AHMAD (1969: 40) recorded C. pulcherrimus from the Kaghan Valley, West Pakistan, but listed C. septentrionalis as a synonym. This raises the question to what species his collection actually refers, a question that cannot be answered without examination of the material.
The material of Climacodon pulcherrimus from Tembeling (Singapore Field No. 24184), which happened to be examined first because it looked more promising than the others, proved somewhat anomalous. First, the hyphae of the pileus develop clamps very close to the margin, a phenomenon that, to a lesser extent, was also noted to occur in the type of Hydnum salmoneum R. Heim (MAAS GEESTERANUS, 1967b: 68). Secondly, ramification is often irregular in that the main branch after developing a side-branch often fails to produce a septum (indicated in the figure by the letter a). Thirdly, secondary septa are unusually frequent (indicated in the figure by the letter b). Fourthly, gloeocystidia are lacking altogether. Instead, there are, near the tip of the spines, hyphae with dense oleaginous contents, which might be called oleiferous hyphae.
A collection like the one discussed above is likely to be called "deviating from the normal," but I have since seen so many minor deviations of one kind or another that it is their sum total that eventually opened my mind for the acceptance of a broader species concept. This in turn led me to abandon the gloeocystidia as a differential character. Instead, Climacodon pulcherrimus can be recognized by (i) the regular occurrence of two to three clamps per septum in the widest hyphae, (ii) the abundance of oily matter in the hyphae of the younger parts, and (iii) the pinkish to rufous discoloration of the context in a KOH solution, which is manifest even in dried material.
An interesting observation was made by Burkill & Holttum who found that the original colour of their specimen collected at Fraser's Hill was "bright tomato red." They further supplied the information that the substratum was "dead wood." The third important fact in connection with this specimen is the presence of sharp-edged grains of quartz sand, some of which are deeply embedded in the tissue of the fungus. From this it would seem not too bold to assume that the specimen grew from the side of a log which had been lifted by the rising waters of a river in spate and rolled over, whereupon the specimen was detected by Burkill & Holttum. Perhaps it is admissible further to assume that the fungus had responded to the anomalous conditions by a chemical change (oxidation or decomposition?) of its oleaginous contents, resulting in a reddening of the entire basidiome. If this is what really happened, then perhaps the bright orange colour of Hydnum salmoneum may also be explained as the response to an abnormal condition. It may be recalled that Heim found his fungus on a charred tree trunk.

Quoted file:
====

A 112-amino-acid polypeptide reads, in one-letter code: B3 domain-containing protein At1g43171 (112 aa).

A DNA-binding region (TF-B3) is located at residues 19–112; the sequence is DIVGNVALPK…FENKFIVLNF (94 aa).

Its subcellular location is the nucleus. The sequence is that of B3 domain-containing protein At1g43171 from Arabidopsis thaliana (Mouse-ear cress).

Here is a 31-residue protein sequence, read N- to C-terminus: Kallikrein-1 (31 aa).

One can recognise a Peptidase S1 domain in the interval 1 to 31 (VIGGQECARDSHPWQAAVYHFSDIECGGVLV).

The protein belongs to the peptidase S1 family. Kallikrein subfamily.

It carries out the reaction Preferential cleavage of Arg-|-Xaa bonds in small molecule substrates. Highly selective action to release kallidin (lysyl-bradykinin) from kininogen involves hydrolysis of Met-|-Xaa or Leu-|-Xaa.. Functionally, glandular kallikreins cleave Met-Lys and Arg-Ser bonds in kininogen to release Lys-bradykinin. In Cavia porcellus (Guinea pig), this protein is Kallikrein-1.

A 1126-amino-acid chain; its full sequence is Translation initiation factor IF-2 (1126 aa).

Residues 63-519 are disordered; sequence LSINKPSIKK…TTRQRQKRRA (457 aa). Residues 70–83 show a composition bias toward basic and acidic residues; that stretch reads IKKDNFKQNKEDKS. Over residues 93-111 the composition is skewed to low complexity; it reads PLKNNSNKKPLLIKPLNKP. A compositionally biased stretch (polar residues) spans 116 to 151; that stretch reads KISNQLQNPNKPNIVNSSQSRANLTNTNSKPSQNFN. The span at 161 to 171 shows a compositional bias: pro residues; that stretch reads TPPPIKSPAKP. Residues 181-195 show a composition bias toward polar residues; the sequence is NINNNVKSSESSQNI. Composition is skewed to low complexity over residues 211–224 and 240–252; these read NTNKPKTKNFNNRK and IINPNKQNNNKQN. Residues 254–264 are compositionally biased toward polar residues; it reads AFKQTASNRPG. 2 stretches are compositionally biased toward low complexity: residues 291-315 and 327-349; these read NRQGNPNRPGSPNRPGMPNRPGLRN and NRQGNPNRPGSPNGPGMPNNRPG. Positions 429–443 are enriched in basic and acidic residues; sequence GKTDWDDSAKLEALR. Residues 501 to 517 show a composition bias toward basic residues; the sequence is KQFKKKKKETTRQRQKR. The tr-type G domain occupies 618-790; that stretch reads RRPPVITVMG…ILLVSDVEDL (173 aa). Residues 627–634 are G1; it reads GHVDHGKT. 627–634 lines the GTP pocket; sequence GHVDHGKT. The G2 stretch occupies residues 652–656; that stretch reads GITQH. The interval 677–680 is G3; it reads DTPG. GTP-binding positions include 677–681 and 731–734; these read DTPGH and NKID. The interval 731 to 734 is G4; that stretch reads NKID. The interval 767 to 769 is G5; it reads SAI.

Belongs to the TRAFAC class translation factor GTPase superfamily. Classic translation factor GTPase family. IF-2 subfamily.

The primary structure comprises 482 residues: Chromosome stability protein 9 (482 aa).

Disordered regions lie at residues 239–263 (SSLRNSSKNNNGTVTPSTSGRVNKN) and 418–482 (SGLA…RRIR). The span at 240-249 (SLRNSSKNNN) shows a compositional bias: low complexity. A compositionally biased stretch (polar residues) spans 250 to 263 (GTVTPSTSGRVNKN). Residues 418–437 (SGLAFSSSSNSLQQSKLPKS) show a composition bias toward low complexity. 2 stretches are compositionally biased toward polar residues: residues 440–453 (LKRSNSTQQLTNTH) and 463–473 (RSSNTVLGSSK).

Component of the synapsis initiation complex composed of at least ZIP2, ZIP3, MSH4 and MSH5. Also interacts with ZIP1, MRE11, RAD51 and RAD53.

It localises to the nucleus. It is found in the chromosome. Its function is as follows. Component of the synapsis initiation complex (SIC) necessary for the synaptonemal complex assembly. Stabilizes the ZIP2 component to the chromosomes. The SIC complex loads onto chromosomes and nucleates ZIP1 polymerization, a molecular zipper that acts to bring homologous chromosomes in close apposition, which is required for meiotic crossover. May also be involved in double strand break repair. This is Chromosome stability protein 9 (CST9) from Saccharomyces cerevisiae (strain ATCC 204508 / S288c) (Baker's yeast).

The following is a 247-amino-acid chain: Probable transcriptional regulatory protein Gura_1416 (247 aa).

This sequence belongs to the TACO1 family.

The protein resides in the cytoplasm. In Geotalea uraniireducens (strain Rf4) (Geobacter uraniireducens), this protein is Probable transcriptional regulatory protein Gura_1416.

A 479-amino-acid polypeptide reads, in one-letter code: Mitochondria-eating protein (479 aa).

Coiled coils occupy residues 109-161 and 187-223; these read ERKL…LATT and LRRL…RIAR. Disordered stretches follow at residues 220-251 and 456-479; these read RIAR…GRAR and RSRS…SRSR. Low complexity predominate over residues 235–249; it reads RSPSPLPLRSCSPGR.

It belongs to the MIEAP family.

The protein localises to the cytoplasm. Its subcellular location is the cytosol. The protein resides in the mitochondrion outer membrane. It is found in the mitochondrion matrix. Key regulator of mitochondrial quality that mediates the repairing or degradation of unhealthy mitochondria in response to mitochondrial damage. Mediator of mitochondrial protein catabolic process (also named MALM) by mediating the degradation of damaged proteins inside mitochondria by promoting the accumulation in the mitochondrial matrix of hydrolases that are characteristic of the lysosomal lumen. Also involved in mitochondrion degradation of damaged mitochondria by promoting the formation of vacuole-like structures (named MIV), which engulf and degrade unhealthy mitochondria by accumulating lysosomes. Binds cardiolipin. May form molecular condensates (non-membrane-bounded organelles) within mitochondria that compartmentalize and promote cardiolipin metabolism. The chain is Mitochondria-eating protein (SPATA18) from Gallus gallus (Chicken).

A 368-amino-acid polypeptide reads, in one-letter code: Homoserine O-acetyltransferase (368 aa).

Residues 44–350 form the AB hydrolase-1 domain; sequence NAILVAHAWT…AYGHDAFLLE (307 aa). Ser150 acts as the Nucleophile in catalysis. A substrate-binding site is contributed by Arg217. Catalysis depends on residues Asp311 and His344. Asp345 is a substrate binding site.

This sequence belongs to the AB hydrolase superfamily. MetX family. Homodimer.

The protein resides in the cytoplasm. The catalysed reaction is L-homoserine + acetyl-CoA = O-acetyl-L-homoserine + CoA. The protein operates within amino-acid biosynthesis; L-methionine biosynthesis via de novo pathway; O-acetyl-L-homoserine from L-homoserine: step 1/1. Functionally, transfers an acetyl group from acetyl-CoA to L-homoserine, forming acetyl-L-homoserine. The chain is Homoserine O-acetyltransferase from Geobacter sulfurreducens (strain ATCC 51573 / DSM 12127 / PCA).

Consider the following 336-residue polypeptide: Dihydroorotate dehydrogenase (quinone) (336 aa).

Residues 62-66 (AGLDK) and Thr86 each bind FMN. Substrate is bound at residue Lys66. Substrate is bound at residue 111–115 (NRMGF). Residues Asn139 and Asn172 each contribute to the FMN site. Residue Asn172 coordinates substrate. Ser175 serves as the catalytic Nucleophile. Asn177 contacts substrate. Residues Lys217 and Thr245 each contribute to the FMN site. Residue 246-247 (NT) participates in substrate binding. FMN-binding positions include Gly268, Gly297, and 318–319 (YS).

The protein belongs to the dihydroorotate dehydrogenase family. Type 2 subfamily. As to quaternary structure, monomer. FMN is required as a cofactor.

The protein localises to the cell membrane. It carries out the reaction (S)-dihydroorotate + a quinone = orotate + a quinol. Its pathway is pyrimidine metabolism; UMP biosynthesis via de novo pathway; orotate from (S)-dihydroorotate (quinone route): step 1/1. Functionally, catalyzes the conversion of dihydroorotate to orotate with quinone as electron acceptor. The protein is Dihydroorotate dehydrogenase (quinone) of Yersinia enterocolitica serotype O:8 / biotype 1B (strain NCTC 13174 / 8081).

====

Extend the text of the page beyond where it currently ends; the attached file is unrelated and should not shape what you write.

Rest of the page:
As regards the development of the basidiome, Prof. Corner's notes on the subject are here reproduced in full:
"In 1931 I studied the development of eight fruit-bodies which came up on a log that I kept in the `fungarium' in the Singapore Botanic Gardens. Growth was very rapid for a fungus with little inflation of the hyphae. For measurements I took the radius of the fruit-body (that is its length from insertion to the margin of the pileus) and the width of the pileus.
Fruit-bodies begin as a strigoso-spicular knob with descending growth. The hymenium begins to form over the centre of the descending apex which then spreads peripherally on the free side, away from the substratum, and becomes more or less horizontal.
At about 48 hours age, the rate of marginal growth, measured radially, is 6-8 mm in 24 hours. It may increase in the next 48 hours to 10 mm in 24 hours, which was the maximum that I observed. It then declines till the fruit-body is fully grown in 10-17 days. The rate of increase in width of the fruit-body is about 1.5-2 times as great from the third to the fifth day, after which it declines rather more rapidly.
The total life of the fruit-body from inception to death was about 17 days for fruit-bodies 42 x 62 mm (radius x width) and up to 27 days for larger fruit-bodies (57 x 100 mm to 100 x 125 mm). Sporing began when the first spines appeared at about 48 hours old. During the last 4-6 days the white or cream colour of the fruit-body changed to pale fawn tan.
The fruit-bodies do not develop sporadically but in regular crops which follow heavy rain after a fairly dry spell. Four crops came up on the logs during the year Feb. 1931 to Feb. 1932. Fomes levigatus Corner grew on the same logs, and their fruit-bodies grew intermixed, often in very close proximity. Those of the Hydnum were not eaten by snails or beetles or by the white termites that eventually devoured the logs."